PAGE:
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PLoS One. 2019 Apr 12;14(4):e0212748. doi: 10.1371/journal.pone.0212748. eCollection 2019.

Factors affecting mortality during the waiting time for kidney transplantation: A nationwide population-based cohort study using the Korean Network for Organ Sharing (KONOS) database.

Lee S1, Yoo KD2, An JN3,4, Oh YK3,5, Lim CS3,5, Kim YS1,5, Lee JP3,5.

Author information

1
Department of Internal Medicine, Seoul National University Hospital, Seoul, Republic of Korea.
2
Department of Internal Medicine, Dongguk University College of Medicine, Gyeongju, Republic of Korea.
3
Department of Internal Medicine, Seoul National University Boramae Medical Center, Seoul, Republic of Korea.
4
Department of Critical Care Medicine, Seoul National University Boramae Medical Center, Seoul, Republic of Korea.
5
Department of Internal Medicine, Seoul National University College of Medicine, Seoul, Republic of Korea.

Abstract

BACKGROUND:

Long waiting time for deceased donor kidney transplant is inevitable due to the scarcity of donor, resulting in highlighting the importance of waiting time care. We analyzed the Korean Network for Organ Sharing (KONOS) database to assess the impact of waiting time on post-transplant survival outcomes and investigate risk factors for mortality by waiting time based on a complete enumeration survey in Korea.

METHODS:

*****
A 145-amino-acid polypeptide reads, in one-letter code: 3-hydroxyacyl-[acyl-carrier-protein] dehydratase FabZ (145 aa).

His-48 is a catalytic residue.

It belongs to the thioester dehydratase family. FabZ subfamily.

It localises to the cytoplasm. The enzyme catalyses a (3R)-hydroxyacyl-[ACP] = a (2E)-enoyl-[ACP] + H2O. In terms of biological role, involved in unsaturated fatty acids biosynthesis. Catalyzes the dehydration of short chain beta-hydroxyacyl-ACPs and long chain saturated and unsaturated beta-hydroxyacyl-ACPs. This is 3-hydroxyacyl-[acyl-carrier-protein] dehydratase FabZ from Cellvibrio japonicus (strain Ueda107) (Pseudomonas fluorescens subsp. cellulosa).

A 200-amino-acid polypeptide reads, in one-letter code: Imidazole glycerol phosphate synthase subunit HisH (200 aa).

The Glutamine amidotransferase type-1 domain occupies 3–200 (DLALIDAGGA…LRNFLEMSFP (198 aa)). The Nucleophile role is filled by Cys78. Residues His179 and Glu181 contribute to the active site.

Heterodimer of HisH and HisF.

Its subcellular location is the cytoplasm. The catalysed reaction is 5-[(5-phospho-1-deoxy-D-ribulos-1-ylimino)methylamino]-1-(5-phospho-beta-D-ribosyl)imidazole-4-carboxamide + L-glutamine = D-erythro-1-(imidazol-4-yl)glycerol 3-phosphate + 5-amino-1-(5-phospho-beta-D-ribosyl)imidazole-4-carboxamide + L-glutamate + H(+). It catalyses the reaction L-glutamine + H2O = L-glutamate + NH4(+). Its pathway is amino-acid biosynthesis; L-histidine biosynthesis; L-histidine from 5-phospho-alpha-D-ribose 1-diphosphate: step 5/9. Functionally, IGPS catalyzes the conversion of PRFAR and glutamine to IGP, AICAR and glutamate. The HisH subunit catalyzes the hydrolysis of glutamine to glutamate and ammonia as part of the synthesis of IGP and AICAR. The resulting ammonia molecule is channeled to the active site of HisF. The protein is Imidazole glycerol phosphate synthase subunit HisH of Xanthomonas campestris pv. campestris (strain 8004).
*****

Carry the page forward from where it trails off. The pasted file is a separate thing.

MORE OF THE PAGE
We analyzed all persons aged over 18 years in deceased donor kidney transplant cases enrolled in the Korean Network for Organ Sharing (KONOS) database from January 2000 to January 2015. The primary end point was all-cause mortality after enrollment.

RESULTS:

Of the 24,296 wait-listed subjects on dialysis, 5,255 patients received kidney transplants from deceased donors, with a median waiting time of 4.5 years. Longer waiting times had distinct deleterious effects on overall survival after transplantation. While waiting for a transplant, patients with diabetes were more likely to die before transplantation (HR 1.515, 95% CI 1.388-1.653, p<0.001). Age was another significant risk factor for mortality. Only 56% of people aged 65 years survived after 10 years of waiting, whereas 86% of people aged 35 years survived after 10 years. Moreover, women on the waiting list were more likely to live longer than men on the list.

CONCLUSIONS:

More attention should be focused on patients with a higher risk of mortality while waiting for a deceased donor kidney transplant, such as patients with diabetes, those of advanced age, and those who are male.

Conflict of interest statement

The authors have declared that no competing interests exist.

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